Beyond the class, that is…you can’t just run into a studio like a Zen vigilante. Studios are businesses, after all. But with that comes all the other commercial interests businesses hold, like retail options and marketing ploys. The capitalist side of yoga makes a lot of money from teacher trainings in particular and they do not care about you quite as much as you think. Don’t be sad, just don’t start teacher training after practicing yoga for only a couple of months. Please.

Breathe at your own pace.
For years, I hated Upward-Facing Dog. I would inhale to Up Dog and then the teacher would start talking and we would stay there and I would sway like a suspension bridge and continue to inhale, inhale, inhale…and then finally push back to Down Dog in a great huff of exhalation.

1It wasn’t until I started an Ashtanga practice that I realized you are, in fact, allowed to breathe like a normal human even if your pace doesn’t match the cues. This also proves the point that there are four billion* types of asana practice, and you can only benefit from trying more than one. It may prove just how gullible I was as a teenager too, but you, hopefully are just new to yoga, not to life.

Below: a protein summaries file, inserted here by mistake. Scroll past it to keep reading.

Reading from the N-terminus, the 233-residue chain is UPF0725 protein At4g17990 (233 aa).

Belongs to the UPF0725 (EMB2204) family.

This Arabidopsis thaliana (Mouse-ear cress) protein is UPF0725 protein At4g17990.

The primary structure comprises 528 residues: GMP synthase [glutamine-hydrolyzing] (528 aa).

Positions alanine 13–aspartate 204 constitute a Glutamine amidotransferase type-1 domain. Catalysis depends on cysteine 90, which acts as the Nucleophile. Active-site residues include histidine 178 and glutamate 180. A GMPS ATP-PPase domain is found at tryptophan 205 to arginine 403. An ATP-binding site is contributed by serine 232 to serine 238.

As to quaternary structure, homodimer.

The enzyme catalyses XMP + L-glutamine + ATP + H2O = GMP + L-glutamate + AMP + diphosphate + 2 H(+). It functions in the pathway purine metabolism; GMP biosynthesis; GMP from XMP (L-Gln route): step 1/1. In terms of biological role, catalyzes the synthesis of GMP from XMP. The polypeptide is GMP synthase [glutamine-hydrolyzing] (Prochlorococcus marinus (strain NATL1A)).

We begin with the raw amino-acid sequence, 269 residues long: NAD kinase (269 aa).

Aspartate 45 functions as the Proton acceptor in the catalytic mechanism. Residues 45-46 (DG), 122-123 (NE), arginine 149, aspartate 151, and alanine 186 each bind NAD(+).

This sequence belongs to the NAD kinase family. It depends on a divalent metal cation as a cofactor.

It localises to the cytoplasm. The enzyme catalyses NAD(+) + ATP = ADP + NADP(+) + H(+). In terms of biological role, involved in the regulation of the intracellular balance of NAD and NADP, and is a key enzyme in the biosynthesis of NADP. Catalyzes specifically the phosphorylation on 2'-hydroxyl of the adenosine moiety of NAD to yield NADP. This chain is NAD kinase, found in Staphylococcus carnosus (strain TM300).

*Pure exaggeration, not a factual number.



Kate Stone started taking yoga in middle school as a rebellious move against sports camp. After years of gymnastics, not having to flip over after a backbend was a relief, and the practice stuck. After college, Kate moved to Chicago to teach mean children how to read. She was marginally successful but felt severely, physically ill-equipped to deal with the fighting in her classroom. As someone who takes things literally, she became a personal trainer. Kate spent eight years in Chicago working in gyms, bars and museums, feeling like she was supposed to have a real job. Last year she realized she doesn’t ever want one of those. Kate spent all of her money on yoga training, and is now a yoga teacher, writer and bartender living in Boston.